17. CLUSTERING GOODNESS CRITERIA • Peak detection at each scale K results in a hierarchical set of candidate boundaries • Subset must be selected to define the final event clusters • Three different automatic approaches • Similarity-Based Confidence Score • Boundary Selection via Dynamic Programming • BIC-Based Boundary Selection

  18. Similarity-Based Confidence Score Detected boundaries at each level K, BK = {b1, . . . , bnK }, indexed by photo: BK ⊂ {1, . . . , N} average interclustersimilarity between photos in adjacentclusters average intracluster similarity between the photos within eachcluster

  19. Boundary Selection via Dynamic Programming Reduced complexity Begin with the set of peaks detected from the novelty features at all scales Cost of the cluster between photos bi and bj

  20. Boundary Selection via Dynamic Programming • Optimal partitions with m boundaries based on the optimal partition with m−1 boundaries • First, optimal partitions are computed with two clusters • EF (j,m) is the optimal partition of the photos with cardinality m

  21. Boundary Selection via Dynamic Programming • Number of clusters increases, the total cost of the partition decreases monotonically • Selecting the optimal number of clusters, M∗, based on the total partition cost

  22. BIC-Based Boundary Selection • This method is based on the Bayes information criterion (BIC) [Schwarz 1978] • Assumption • timestamps within an event are distributed normally around the event mean Log-likelihood of the single segment model and the penalty term log-likelihood of the two segment model λ is 2 ,since we describe each segment using the sample mean μ,and variance, σ2

  23. BIC-BASED BOUNDARY SELECTION • Employ the hierarchical coarse-to-fine approach • At each scale, we test only the newly detected boundaries (undetected at coarser scales) • Add the boundaries for which the left side exceeds the right side

  24. ALGORITHM 3 (SIMILARITY-BASED PHOTO CLUSTERING) • (1) Extract and sort photo timestamps, {t1, . . . , tn}. • (2) For each K in decreasing order • (i) compute the similarity matrix Sk • (ii) compute the novelty score νK • (iii) detect peaks in νK • (iv) form event boundary list using event boundaries from previous iterations and newly detected peaks • (3) Determine a final boundary subset of collected boundaries over all scales considered according to one of the methods : • (a) the confidence score • (b) the DP boundary selection approach • (c) the BIC boundary selection approach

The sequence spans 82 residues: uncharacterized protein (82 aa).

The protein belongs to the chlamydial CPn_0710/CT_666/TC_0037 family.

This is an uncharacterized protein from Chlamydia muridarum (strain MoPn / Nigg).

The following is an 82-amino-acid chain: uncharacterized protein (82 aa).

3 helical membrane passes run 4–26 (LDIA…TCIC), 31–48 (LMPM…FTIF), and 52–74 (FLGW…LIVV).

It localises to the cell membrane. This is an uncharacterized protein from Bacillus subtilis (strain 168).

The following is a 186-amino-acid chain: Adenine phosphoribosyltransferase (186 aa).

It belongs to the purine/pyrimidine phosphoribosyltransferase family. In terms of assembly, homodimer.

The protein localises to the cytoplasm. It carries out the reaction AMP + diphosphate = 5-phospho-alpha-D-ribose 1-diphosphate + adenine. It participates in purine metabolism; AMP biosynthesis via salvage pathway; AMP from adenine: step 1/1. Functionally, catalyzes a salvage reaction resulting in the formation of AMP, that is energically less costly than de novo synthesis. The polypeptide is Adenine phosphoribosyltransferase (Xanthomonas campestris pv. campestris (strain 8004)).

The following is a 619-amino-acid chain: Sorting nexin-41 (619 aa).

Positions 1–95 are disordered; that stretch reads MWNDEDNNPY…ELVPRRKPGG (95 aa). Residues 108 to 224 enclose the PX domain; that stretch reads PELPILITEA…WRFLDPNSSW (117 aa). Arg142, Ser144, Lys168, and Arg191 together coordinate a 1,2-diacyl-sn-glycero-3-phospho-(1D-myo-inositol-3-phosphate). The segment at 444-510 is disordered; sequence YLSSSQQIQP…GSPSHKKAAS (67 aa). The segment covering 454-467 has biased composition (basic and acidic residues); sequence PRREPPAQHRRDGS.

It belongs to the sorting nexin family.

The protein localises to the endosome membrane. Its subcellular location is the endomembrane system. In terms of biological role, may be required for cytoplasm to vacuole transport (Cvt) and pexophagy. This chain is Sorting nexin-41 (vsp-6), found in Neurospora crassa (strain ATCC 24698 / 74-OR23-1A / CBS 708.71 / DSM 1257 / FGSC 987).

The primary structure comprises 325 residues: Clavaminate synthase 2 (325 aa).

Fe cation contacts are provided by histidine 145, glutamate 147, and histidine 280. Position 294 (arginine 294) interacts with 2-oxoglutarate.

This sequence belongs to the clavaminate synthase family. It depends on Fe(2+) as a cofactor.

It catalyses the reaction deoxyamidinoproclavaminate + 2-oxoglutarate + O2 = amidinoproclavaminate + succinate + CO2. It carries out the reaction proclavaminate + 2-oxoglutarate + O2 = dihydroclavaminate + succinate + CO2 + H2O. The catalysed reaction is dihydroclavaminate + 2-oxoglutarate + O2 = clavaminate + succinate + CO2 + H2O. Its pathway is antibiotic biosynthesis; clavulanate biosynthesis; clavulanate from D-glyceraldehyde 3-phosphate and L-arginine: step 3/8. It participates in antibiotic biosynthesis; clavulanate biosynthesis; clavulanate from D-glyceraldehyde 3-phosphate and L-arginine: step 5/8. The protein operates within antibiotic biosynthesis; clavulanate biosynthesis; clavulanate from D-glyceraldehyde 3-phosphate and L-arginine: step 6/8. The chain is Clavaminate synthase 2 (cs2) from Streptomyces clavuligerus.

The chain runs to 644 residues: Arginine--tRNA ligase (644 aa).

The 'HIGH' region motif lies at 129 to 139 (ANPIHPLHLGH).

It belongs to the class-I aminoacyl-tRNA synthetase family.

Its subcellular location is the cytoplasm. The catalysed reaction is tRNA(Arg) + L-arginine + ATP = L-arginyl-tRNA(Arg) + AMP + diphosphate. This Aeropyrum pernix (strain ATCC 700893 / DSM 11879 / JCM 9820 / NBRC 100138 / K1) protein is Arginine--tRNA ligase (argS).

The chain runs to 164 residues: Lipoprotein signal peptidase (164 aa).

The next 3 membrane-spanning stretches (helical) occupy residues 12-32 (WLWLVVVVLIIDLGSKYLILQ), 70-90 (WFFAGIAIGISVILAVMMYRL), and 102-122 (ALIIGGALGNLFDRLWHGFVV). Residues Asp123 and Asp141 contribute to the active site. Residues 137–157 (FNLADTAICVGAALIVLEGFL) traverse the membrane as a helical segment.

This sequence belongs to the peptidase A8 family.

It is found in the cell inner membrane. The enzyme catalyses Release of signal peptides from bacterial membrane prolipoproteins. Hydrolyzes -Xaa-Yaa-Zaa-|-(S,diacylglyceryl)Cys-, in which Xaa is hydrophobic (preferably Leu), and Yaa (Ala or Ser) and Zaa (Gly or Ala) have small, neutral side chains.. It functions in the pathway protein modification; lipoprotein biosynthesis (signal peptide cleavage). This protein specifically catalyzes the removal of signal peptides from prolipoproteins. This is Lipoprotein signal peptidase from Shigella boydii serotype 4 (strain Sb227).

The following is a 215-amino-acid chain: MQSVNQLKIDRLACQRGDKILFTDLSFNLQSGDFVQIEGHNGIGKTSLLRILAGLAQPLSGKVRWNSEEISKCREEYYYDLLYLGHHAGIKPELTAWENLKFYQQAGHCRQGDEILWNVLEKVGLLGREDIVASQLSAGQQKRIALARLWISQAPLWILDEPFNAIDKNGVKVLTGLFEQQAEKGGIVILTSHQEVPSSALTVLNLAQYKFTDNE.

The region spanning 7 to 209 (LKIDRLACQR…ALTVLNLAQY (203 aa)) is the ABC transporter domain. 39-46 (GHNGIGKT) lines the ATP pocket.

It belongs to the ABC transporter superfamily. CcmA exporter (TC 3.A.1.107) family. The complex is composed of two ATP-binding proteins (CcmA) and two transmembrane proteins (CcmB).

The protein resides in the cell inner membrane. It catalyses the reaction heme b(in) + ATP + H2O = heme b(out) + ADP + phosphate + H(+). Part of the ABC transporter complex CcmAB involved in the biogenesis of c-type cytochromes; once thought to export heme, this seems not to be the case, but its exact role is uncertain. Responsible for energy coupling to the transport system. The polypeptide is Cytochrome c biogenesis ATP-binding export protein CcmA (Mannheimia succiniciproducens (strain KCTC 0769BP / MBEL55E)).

25. EXPERIMENTAL RESULT • Run Times for Different Size Photo Collections • The times are in seconds • No Conf. indicates times for Steps 1 and 2 • BIC peak selection (BIC) • Dynamic programming peak selection (DP) • similarity-based peak selection (Conf.) • Doubling the number of photos(N),the time for the segmentation step(No Conf.) increases linearly, while including the confidence measure (Conf.) incurs a polynomial cost.

  26. EXPERIMENTAL RESULT • Compare the event clustering performance of eleven systems on two separate photo collections • Collection I consists of 1036 photos taken over 15 months • Collection II consists of 413 photos taken over 13 months • The first four algorithms in the table are “hand-tuned” to maximize performance. • The remaining algorithms are fully automatic.

  27. EXPERIMENTAL RESULT • Precision indicates the proportion of falsely labeled boundaries: • Recall measures the proportion of true boundaries detected: • The F-score is a composite of precision and recall:


  29. EXPERIMENTAL RESULT • The adaptive-thresholding algorithms exhibited high recall and low precision on both test sets, even with manual tuning • Scale-space and the two similarity-based approaches demonstrated more consistent performance and traded off precision and recall more evenly

  30. CONCLUSION • Employed the automatic temporal similarity-based method • Does not rely on preset thresholds or restrictive assumptions • As photo collections with location information become available, we hope to extend our system to combine temporal similarity, content-based similarity, and location-based similarity. • The automatic methods’ performance exceeded that of manually tuned alternatives in our testing, and have been well received by users of our photo management application.